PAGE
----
Why isn’t Veganism Popular in French Culture?
Since I began living in France, I’ve noticed that the French culture has a different relationship with veganism as a whole. The French will buy organic, cruelty-free beauty products, yet will wear leather boots. They will willingly choose to eat vegan burgers for lunch but they will have animal-based foods for dinner. Embracing the idea of veganism, as so many of the French will dabble in it, and never committing fully.
Why is that?
My Experience With French Culture
Based on my experience living in France, I’ve noticed two things:
- Veganism is a trend rather than a lifestyle for the average French person.
- Veganism is primarily for health or environmental reasons in France.
More now than ever, French youth are becoming interested in veganism and adapting it to French culture. Not only is it amazing to see that many restaurants are beginning to offer vegan-friendly options, but the demand for bio (organic) and sustainably sourced food has been on the rise.
At the high school that I teach at, many of my students ask eager questions about what I like to eat while living in France, and during our Anglophone food unit. The idea of veganism made sense to my students, they loved the idea and the movement but they were hesitant when I asked if they would ever consider going vegan. However, after a quick vote, more than half my class said that “Meatless Monday” would be something that they are interested in. It’s a start.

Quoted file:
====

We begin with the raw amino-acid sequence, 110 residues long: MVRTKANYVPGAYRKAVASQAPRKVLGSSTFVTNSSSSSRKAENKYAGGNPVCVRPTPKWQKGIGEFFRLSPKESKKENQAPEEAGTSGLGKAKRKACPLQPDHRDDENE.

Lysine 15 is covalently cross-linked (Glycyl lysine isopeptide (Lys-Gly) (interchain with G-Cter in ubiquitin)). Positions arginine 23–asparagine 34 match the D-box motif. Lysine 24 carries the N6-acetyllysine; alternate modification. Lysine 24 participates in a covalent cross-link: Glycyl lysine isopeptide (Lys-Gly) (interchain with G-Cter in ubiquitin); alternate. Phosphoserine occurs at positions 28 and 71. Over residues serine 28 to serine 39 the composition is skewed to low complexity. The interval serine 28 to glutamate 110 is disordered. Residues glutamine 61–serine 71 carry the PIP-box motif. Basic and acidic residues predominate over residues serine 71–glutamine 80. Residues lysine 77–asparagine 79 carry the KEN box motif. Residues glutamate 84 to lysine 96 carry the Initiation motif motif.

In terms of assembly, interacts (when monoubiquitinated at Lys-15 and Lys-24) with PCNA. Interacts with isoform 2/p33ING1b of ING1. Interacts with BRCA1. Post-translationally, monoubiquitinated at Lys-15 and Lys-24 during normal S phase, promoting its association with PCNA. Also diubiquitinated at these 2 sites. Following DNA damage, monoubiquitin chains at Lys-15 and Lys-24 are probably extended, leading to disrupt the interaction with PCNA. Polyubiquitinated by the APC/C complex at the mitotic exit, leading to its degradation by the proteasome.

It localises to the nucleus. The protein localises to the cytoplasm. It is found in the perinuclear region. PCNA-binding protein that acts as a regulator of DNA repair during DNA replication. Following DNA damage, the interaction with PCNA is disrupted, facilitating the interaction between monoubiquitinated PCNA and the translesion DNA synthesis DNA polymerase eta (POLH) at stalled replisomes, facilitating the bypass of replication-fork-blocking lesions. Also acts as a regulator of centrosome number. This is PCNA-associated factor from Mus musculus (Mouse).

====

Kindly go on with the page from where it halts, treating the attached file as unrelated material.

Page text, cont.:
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Just when I begin to think about how much progress France has made in veganism, I realize that I still can’t go to the local grocery store and find many (if any) ready-made options suitable for my diet, compared to the accessibility I’ve encountered in California and the UK. The sense of pride that the French had in their cuisine, which heavily relies on meat and other animal products, may be a factor in why they are not willing to adapt to the veganism movement.
All-in-all, even though France isn’t quite the vegan mecca yet, I am sure that changes will continue to be made in terms of vegan accessibility. Veganism isn’t here to replace the culture, just to make it a little more cruelty-free.
Have you experienced the French culture as a vegan? Join us on Facebook to join the chat.
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